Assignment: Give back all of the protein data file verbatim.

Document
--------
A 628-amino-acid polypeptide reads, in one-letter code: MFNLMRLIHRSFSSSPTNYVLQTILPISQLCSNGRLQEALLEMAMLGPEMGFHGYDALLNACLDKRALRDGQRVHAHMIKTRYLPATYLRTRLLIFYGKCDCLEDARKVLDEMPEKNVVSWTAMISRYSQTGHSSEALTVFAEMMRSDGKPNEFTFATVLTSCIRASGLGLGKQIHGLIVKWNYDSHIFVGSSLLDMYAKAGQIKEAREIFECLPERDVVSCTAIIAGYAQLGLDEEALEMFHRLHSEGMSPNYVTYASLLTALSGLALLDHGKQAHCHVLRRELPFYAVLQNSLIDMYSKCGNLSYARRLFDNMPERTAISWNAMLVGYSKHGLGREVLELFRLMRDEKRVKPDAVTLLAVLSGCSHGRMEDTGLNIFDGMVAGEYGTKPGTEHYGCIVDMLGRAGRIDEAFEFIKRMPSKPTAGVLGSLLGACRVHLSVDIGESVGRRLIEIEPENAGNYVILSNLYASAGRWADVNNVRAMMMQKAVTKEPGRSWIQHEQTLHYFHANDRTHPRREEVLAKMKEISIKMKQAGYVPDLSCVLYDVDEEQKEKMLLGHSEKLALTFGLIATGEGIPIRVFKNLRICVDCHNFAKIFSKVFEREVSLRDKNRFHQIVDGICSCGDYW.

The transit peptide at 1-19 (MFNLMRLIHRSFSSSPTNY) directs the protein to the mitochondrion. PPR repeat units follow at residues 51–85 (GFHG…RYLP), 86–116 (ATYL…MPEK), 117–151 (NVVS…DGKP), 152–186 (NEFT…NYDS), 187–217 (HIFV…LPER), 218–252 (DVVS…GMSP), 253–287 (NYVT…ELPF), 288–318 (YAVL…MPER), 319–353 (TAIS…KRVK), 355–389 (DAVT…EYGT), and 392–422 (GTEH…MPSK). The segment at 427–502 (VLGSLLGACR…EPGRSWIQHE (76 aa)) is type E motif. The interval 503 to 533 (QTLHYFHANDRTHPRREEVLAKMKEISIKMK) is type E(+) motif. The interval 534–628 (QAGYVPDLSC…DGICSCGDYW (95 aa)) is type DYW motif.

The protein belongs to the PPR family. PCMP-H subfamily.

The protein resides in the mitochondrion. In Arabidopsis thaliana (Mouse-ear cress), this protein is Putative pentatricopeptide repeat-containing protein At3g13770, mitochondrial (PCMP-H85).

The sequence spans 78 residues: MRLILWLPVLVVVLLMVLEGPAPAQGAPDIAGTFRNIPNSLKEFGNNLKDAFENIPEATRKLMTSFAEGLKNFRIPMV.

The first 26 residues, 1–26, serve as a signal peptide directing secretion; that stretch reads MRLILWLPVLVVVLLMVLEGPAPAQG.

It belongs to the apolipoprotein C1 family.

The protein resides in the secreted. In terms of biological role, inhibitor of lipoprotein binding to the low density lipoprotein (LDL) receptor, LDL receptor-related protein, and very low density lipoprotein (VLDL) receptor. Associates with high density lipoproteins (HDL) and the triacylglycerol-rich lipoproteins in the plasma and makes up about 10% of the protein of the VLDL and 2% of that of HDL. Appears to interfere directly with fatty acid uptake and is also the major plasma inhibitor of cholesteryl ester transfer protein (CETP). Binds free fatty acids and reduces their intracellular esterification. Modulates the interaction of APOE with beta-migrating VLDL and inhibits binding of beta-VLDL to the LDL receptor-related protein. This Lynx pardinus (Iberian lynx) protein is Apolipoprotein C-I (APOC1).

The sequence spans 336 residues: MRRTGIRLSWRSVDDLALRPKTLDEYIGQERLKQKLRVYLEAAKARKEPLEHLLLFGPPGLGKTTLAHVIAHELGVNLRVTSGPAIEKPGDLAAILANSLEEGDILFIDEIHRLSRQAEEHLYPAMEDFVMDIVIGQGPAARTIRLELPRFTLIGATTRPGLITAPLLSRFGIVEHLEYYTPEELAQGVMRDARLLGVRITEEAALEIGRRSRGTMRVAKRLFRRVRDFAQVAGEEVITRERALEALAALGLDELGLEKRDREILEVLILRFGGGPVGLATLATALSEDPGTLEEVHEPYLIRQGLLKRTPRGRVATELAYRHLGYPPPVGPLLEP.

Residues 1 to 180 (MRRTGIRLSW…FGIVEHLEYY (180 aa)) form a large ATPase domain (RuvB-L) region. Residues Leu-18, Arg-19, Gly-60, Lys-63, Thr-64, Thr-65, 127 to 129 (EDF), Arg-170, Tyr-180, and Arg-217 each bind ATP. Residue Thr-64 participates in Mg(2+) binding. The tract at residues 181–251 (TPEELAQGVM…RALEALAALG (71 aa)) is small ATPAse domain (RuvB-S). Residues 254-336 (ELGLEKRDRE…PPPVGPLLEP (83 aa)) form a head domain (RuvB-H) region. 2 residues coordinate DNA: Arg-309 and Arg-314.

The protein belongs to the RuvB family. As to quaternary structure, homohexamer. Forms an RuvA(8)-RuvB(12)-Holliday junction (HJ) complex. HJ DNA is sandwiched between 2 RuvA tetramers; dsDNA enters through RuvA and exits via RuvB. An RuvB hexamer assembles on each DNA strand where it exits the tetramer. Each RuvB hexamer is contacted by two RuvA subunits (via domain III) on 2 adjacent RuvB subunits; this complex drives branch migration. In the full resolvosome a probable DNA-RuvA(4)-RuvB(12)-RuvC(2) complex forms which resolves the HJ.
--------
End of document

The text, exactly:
A 628-amino-acid polypeptide reads, in one-letter code: MFNLMRLIHRSFSSSPTNYVLQTILPISQLCSNGRLQEALLEMAMLGPEMGFHGYDALLNACLDKRALRDGQRVHAHMIKTRYLPATYLRTRLLIFYGKCDCLEDARKVLDEMPEKNVVSWTAMISRYSQTGHSSEALTVFAEMMRSDGKPNEFTFATVLTSCIRASGLGLGKQIHGLIVKWNYDSHIFVGSSLLDMYAKAGQIKEAREIFECLPERDVVSCTAIIAGYAQLGLDEEALEMFHRLHSEGMSPNYVTYASLLTALSGLALLDHGKQAHCHVLRRELPFYAVLQNSLIDMYSKCGNLSYARRLFDNMPERTAISWNAMLVGYSKHGLGREVLELFRLMRDEKRVKPDAVTLLAVLSGCSHGRMEDTGLNIFDGMVAGEYGTKPGTEHYGCIVDMLGRAGRIDEAFEFIKRMPSKPTAGVLGSLLGACRVHLSVDIGESVGRRLIEIEPENAGNYVILSNLYASAGRWADVNNVRAMMMQKAVTKEPGRSWIQHEQTLHYFHANDRTHPRREEVLAKMKEISIKMKQAGYVPDLSCVLYDVDEEQKEKMLLGHSEKLALTFGLIATGEGIPIRVFKNLRICVDCHNFAKIFSKVFEREVSLRDKNRFHQIVDGICSCGDYW.

The transit peptide at 1-19 (MFNLMRLIHRSFSSSPTNY) directs the protein to the mitochondrion. PPR repeat units follow at residues 51–85 (GFHG…RYLP), 86–116 (ATYL…MPEK), 117–151 (NVVS…DGKP), 152–186 (NEFT…NYDS), 187–217 (HIFV…LPER), 218–252 (DVVS…GMSP), 253–287 (NYVT…ELPF), 288–318 (YAVL…MPER), 319–353 (TAIS…KRVK), 355–389 (DAVT…EYGT), and 392–422 (GTEH…MPSK). The segment at 427–502 (VLGSLLGACR…EPGRSWIQHE (76 aa)) is type E motif. The interval 503 to 533 (QTLHYFHANDRTHPRREEVLAKMKEISIKMK) is type E(+) motif. The interval 534–628 (QAGYVPDLSC…DGICSCGDYW (95 aa)) is type DYW motif.

The protein belongs to the PPR family. PCMP-H subfamily.

The protein resides in the mitochondrion. In Arabidopsis thaliana (Mouse-ear cress), this protein is Putative pentatricopeptide repeat-containing protein At3g13770, mitochondrial (PCMP-H85).

The sequence spans 78 residues: MRLILWLPVLVVVLLMVLEGPAPAQGAPDIAGTFRNIPNSLKEFGNNLKDAFENIPEATRKLMTSFAEGLKNFRIPMV.

The first 26 residues, 1–26, serve as a signal peptide directing secretion; that stretch reads MRLILWLPVLVVVLLMVLEGPAPAQG.

It belongs to the apolipoprotein C1 family.

The protein resides in the secreted. In terms of biological role, inhibitor of lipoprotein binding to the low density lipoprotein (LDL) receptor, LDL receptor-related protein, and very low density lipoprotein (VLDL) receptor. Associates with high density lipoproteins (HDL) and the triacylglycerol-rich lipoproteins in the plasma and makes up about 10% of the protein of the VLDL and 2% of that of HDL. Appears to interfere directly with fatty acid uptake and is also the major plasma inhibitor of cholesteryl ester transfer protein (CETP). Binds free fatty acids and reduces their intracellular esterification. Modulates the interaction of APOE with beta-migrating VLDL and inhibits binding of beta-VLDL to the LDL receptor-related protein. This Lynx pardinus (Iberian lynx) protein is Apolipoprotein C-I (APOC1).

The sequence spans 336 residues: MRRTGIRLSWRSVDDLALRPKTLDEYIGQERLKQKLRVYLEAAKARKEPLEHLLLFGPPGLGKTTLAHVIAHELGVNLRVTSGPAIEKPGDLAAILANSLEEGDILFIDEIHRLSRQAEEHLYPAMEDFVMDIVIGQGPAARTIRLELPRFTLIGATTRPGLITAPLLSRFGIVEHLEYYTPEELAQGVMRDARLLGVRITEEAALEIGRRSRGTMRVAKRLFRRVRDFAQVAGEEVITRERALEALAALGLDELGLEKRDREILEVLILRFGGGPVGLATLATALSEDPGTLEEVHEPYLIRQGLLKRTPRGRVATELAYRHLGYPPPVGPLLEP.

Residues 1 to 180 (MRRTGIRLSW…FGIVEHLEYY (180 aa)) form a large ATPase domain (RuvB-L) region. Residues Leu-18, Arg-19, Gly-60, Lys-63, Thr-64, Thr-65, 127 to 129 (EDF), Arg-170, Tyr-180, and Arg-217 each bind ATP. Residue Thr-64 participates in Mg(2+) binding. The tract at residues 181–251 (TPEELAQGVM…RALEALAALG (71 aa)) is small ATPAse domain (RuvB-S). Residues 254-336 (ELGLEKRDRE…PPPVGPLLEP (83 aa)) form a head domain (RuvB-H) region. 2 residues coordinate DNA: Arg-309 and Arg-314.

The protein belongs to the RuvB family. As to quaternary structure, homohexamer. Forms an RuvA(8)-RuvB(12)-Holliday junction (HJ) complex. HJ DNA is sandwiched between 2 RuvA tetramers; dsDNA enters through RuvA and exits via RuvB. An RuvB hexamer assembles on each DNA strand where it exits the tetramer. Each RuvB hexamer is contacted by two RuvA subunits (via domain III) on 2 adjacent RuvB subunits; this complex drives branch migration. In the full resolvosome a probable DNA-RuvA(4)-RuvB(12)-RuvC(2) complex forms which resolves the HJ.